# Gravitational force

1. Nov 27, 2008

### disregardthat

Hi.

How can one create a formula for the position of a object attracted by a gravitational force?
Assume we have a large planet with radius $$r_0$$ and mass M, whose position almost does not change) and an object $$r_1$$ such that $$r_1 > r_0$$ units away from the center of the planet.

The objects initial speed is zero. The acceleration the object experience at a distance r such that $$r_1>r>r_0$$ is $$F=\frac{GM}{r^2}$$, where G is the gravitational constant. Now I have tried numerous ways to create a position formula for this object given only the starting distance $$r_1$$, but I have not found one. Do you have any hints for a way to find one?

2. Nov 27, 2008

### arildno

Well, you have:
$$\frac{d^{2}\tau}{dt^{2}}=-\frac{GM}{\tau^{2}}$$
Multiply this with the velocity, and integrate from t=0, to some arbitrary time t, and we get:
$$\frac{1}{2}(\frac{d\tau}{dt})^{2}-\frac{1}{2}*0^{2}=\frac{GM}{\tau}-\frac{GM}{\tau_{1}}$$
Noting that the velocity must be negative, we may simplify to:
$$\frac{d\tau}{dt}=-\gamma\sqrt{\frac{\tau_{1}-\tau}{\tau},\gamma=\sqrt{\frac{2GM}{\tau_{1}}}$$
We may separate this, introduce the dummy variable "x", and get:
$$\int_{\tau_{1}}^{\tau(t)}\sqrt{\frac{x}{\tau_{1}-x}}dx=-\gamma{t} (*)$$
By setting
$$u=\sqrt{\frac{x}{\tau_{1}-x}},x=\tau_{1}\to{u}=\infty,x=\frac{\tau_{1}u^{2}}{1+u^{2}},\frac{dx}{du}=\frac{2u}{(1+u^ {2})^{2}}$$
We may rewrite the integral on the left-hand-side as follows:
$$\int_{\tau_{1}}^{\tau(t)}\sqrt{\frac{x}{\tau_{1}-x}}dx=-\tau_{1}\int_{x=\tau(t)}^{u=\infty}\frac{2u^{2}du}{(1+u^{2})^{2}}=-\tau_{1}(\arctan(u)-\frac{u}{1+u^{2}}\mid_{x=\tau(t)}^{u=\infty})=-\tau_{1}(\frac{\pi}{2}-\arctan(\sqrt{\frac{\tau(t)}{\tau_{1}-\tau(t)}})+\frac{\sqrt{\tau(t)(\tau_{1}-\tau(t))}}{\tau_{1}})$$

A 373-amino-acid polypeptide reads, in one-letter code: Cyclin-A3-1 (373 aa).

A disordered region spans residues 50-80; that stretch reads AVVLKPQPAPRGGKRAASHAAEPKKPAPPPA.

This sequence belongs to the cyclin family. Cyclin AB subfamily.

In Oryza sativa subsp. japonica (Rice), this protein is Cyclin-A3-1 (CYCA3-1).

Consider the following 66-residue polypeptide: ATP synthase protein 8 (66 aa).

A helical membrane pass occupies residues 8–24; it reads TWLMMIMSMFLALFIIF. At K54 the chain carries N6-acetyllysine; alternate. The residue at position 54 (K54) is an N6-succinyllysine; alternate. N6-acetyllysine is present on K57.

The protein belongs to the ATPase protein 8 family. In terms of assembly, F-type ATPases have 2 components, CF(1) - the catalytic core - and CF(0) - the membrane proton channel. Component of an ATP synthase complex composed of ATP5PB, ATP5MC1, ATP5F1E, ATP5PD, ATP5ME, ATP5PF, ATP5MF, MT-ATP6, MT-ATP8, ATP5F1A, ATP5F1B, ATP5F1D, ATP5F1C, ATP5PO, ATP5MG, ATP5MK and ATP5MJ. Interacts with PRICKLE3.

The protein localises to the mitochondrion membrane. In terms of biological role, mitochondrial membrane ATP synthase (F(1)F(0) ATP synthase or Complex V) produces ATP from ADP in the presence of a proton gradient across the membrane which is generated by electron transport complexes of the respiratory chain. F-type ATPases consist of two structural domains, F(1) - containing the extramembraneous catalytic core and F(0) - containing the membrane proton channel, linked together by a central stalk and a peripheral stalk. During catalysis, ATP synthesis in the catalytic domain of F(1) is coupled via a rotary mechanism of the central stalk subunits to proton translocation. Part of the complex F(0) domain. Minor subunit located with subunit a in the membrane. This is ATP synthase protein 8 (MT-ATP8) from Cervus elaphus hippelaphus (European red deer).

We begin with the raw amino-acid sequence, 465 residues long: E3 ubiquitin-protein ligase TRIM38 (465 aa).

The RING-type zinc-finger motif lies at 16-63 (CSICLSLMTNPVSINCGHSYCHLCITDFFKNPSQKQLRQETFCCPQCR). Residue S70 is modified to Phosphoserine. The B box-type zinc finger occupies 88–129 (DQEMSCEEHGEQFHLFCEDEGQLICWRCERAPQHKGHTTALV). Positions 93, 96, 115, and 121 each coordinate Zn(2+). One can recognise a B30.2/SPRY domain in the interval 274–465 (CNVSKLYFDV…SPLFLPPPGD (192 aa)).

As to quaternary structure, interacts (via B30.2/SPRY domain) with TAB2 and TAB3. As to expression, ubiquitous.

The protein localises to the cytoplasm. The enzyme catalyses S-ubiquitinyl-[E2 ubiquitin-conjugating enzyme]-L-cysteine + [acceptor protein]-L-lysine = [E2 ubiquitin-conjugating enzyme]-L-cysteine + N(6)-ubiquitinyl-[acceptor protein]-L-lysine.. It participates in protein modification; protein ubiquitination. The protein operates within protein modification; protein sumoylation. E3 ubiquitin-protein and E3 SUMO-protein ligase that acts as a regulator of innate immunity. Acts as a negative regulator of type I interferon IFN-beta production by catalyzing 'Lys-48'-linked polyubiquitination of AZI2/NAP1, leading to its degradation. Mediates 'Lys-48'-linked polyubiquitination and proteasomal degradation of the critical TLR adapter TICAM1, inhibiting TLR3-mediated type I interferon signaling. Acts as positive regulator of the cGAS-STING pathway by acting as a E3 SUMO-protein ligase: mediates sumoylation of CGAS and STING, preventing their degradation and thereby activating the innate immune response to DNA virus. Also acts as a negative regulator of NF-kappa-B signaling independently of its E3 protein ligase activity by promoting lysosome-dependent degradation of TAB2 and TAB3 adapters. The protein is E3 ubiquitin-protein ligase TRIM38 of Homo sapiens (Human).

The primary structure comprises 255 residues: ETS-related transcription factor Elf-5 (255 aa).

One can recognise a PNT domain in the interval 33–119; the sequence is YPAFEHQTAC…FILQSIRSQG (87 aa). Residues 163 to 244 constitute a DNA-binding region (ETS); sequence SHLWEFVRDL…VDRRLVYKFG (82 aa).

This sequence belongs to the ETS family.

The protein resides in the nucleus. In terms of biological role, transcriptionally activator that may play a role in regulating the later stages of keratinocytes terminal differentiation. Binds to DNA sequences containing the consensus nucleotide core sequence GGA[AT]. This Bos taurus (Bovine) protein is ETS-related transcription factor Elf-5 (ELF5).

Inserting this into the left-hand side of (*) yields an implicit equation for the sought function $\tau(t)$

Note that we may readily find the collision time, tc:
$$t_{c}=\frac{\tau_{1}^{\frac{3}{2}}}{\sqrt{2GM}}(\frac{\pi}{2}-\arctan(\sqrt{\frac{\tau_{0}}{\tau_{1}-\tau_{0}}})+\frac{\sqrt{\tau_{0}(\tau_{1}-\tau_{0})}}{\tau_{1}})$$
Using the relation:
$$\arctan(\frac{y}{x})+\arctan(\frac{x}{y})=\frac{\pi}{2}$$, we get:
$$t_{c}=\frac{\tau_{1}^{\frac{3}{2}}}{\sqrt{2GM}}(\arctan(\sqrt{\frac{\tau_{1}-\tau_{0}}{\tau_{0}}})+\frac{\sqrt{\tau_{0}(\tau_{1}-\tau_{0})}}{\tau_{1}})$$

Last edited: Nov 28, 2008
3. Nov 28, 2008

### disregardthat

This was more than I asked for, thank you! Really clever to integrate with respect to r, and not t in equation 4 (which I did, and ended up with a similar equation with an arctan term. Differentiating would give a quartic equation with (dr/dt) as variable, and constant coefficients except the last term, which was a linear function of time. Solving for this would be hard, and even harder to integrate)

Now you really solved for time with respect to r, the inverse would perhaps be hard to achieve? (if even possible, looking at the complex formula I'd say it's impossible)

Last edited: Nov 28, 2008
4. Nov 28, 2008

### arildno

Indeed it would be hard to invert this expression, meaning you probably can't express the inverse through any finite combination of elementary functions.